What a great topic, thanks for this ecib.
I used to be a General Manager of a restaurant that prided itself on staying open as long as it was warranted by our guests. That said, when 1am rolled around and there was just one couple left in the place, languishing with their waters and ice cubes, we would employ all the devices we had to get them to "see the light". By "see the light", I mean the exit sign above the door.
We would subtly turn the music up and then abruptly turn it off. We would slowly turn the lights up to be substantially brighter than when they appeared. We would ask repeatedly, even when glasses were full, "would you like more water"?
Even with all of these less than subtle clues, some people would continue to languish, hours after their consumption of food/drink passed. Some people just don't understand that the people there have lives to live outside of the restaurant and that THEY are the only things preventing those lives from progressing.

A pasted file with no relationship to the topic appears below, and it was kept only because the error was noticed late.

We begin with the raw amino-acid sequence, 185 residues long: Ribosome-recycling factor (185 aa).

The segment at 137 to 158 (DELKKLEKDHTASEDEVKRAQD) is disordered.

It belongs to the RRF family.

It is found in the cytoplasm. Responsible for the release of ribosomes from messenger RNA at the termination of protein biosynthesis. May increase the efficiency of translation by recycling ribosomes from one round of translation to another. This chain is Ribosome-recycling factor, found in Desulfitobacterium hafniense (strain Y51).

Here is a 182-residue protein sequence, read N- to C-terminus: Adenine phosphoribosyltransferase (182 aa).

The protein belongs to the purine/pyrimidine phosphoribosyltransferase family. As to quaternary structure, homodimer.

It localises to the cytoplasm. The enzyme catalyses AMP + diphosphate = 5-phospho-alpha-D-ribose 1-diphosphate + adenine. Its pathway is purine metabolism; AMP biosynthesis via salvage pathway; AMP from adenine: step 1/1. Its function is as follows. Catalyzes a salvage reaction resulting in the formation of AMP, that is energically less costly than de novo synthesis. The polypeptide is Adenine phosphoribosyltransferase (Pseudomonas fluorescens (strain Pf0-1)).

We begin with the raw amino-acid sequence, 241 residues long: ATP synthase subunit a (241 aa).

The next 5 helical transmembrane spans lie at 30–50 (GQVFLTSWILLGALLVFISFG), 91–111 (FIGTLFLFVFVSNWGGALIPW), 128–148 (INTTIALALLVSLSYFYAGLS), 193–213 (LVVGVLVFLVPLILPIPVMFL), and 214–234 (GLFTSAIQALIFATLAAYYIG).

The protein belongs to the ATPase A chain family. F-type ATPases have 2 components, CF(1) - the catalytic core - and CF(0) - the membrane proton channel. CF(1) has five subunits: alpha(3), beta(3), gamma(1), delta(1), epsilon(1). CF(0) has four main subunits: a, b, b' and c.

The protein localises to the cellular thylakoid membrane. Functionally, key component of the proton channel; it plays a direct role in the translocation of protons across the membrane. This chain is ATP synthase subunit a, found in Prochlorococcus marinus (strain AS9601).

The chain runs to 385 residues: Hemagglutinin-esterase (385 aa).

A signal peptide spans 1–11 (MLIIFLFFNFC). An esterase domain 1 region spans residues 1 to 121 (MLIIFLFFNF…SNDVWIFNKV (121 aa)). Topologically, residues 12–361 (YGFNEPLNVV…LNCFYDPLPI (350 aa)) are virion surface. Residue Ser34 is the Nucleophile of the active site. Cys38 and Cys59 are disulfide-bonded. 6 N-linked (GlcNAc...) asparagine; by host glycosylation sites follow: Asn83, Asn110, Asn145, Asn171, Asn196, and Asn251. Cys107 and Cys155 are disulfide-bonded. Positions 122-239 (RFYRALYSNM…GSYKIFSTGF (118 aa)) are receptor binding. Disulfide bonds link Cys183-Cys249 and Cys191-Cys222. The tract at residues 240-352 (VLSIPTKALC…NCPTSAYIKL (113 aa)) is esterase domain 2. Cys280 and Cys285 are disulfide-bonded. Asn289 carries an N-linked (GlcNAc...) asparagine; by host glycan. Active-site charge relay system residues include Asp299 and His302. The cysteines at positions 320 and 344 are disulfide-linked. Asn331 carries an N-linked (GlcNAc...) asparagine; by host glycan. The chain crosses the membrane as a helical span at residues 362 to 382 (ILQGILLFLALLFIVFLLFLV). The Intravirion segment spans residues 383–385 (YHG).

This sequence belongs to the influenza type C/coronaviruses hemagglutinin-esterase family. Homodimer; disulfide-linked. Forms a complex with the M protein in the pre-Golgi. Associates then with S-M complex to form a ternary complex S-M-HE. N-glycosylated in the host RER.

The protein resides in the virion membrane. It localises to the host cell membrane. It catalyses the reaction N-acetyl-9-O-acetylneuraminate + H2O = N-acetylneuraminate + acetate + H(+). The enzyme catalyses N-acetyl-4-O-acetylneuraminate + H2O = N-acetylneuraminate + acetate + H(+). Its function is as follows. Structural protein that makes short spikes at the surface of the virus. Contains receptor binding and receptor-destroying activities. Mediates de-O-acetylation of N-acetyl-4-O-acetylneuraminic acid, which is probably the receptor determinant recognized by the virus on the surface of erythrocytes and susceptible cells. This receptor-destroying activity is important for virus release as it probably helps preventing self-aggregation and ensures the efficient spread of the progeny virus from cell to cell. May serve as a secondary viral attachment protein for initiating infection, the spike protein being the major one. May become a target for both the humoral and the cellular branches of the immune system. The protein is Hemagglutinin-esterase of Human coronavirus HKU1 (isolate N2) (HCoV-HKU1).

What I've just described are "end of the night campers". But there are also those that camp during peak hours. They're highly unprofitable. They tend to order digestifs or espresso and dessert, all of which are no-no's from a profitability standpoint.
I would train my servers to push appetizers. People receive appetizers when they're still hungry and thereby eat them quickly, with a main course already in tow. Desserts add at least 15 minutes to the process and the incremental revenue isn't worth the seat/table they're taking. Desert is ONLY to be pushed on a slow evening when there is "table real-estate" to be had.
Whats the most expensive thing in a restaurant?
-an empty table
What's the second most expensive thing in a restaurant?
-a table in a full restaurant that should have been empty 15 minutes ago.